On the Move Migration, with its upsides and downsides, is increasing globally
Modern transportation and digital technologies make it easier for people to move across borders. Around the world, 258 million people, or 3.4 percent of the global population, live outside their country of birth. The international migrant population is now triple its 1970 level. International migration takes different forms: economic migrants voluntarily leave in search of work, while refugees are forced to flee due to conflict and violence. Migration can be an economic boon, but it can also be a critical policy and political challenge.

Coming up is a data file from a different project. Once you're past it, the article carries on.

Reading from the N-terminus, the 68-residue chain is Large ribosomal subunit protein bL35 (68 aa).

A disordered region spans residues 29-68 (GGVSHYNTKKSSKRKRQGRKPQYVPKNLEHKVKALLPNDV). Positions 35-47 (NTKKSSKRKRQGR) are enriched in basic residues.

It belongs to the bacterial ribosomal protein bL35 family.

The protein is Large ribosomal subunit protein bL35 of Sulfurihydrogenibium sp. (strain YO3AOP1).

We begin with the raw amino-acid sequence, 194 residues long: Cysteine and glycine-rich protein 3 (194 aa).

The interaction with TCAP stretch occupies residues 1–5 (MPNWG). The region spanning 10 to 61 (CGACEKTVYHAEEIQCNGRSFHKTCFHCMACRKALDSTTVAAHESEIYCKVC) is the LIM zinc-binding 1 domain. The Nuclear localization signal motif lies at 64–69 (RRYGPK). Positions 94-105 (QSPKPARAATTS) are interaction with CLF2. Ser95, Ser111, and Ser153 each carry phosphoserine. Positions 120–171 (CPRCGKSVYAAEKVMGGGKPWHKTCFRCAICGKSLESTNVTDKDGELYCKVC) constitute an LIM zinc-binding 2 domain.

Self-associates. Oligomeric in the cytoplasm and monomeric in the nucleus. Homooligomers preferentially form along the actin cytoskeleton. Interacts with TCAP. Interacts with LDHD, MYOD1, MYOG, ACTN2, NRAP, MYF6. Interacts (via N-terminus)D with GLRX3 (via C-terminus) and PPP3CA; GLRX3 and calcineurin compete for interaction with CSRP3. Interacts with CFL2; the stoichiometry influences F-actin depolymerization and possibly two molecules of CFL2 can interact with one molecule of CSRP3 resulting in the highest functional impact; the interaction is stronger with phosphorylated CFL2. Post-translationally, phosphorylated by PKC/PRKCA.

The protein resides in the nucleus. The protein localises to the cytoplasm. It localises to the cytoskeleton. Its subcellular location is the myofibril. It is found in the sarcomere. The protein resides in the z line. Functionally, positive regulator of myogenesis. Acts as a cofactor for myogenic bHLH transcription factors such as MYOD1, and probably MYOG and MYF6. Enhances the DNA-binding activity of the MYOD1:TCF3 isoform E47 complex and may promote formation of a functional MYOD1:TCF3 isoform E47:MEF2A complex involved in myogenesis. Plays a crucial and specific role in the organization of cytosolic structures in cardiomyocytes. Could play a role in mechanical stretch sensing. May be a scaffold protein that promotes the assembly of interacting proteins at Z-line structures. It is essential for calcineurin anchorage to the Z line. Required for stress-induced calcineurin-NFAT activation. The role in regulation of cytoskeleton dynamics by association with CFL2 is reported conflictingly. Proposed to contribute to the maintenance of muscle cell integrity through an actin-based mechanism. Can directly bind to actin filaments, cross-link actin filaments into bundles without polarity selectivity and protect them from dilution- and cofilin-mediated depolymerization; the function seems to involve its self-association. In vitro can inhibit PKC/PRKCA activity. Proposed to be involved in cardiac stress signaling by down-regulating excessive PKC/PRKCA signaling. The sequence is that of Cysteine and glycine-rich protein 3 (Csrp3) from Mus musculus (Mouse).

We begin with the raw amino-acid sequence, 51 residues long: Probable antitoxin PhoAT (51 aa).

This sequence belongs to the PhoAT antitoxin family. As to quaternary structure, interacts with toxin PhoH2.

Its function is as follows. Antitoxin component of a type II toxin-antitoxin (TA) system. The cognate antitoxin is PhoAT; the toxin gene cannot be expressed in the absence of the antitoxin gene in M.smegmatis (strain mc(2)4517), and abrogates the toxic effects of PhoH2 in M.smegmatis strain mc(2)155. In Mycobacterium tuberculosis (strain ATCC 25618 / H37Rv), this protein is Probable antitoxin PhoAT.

Work is the main motivator. Migrant workers comprise two-thirds of all international migrants, and most move to high-income countries. For these individuals and their families, migration can bring considerable gains in income, education, and health. For their home countries, emigration can reduce unemployment and foster knowledge transfer. The remittances migrants send home—$613 billion in 2017—provide financial flows and a stable source of income. For destination countries, immigration can increase labor supply, enhance productivity, and ease pressures on pension systems.
Not all migration occurs in positive circumstances. Conflict and persecution uprooted 68.5 million people by 2017—including 25.4 million refugees, 3.1 million asylum seekers...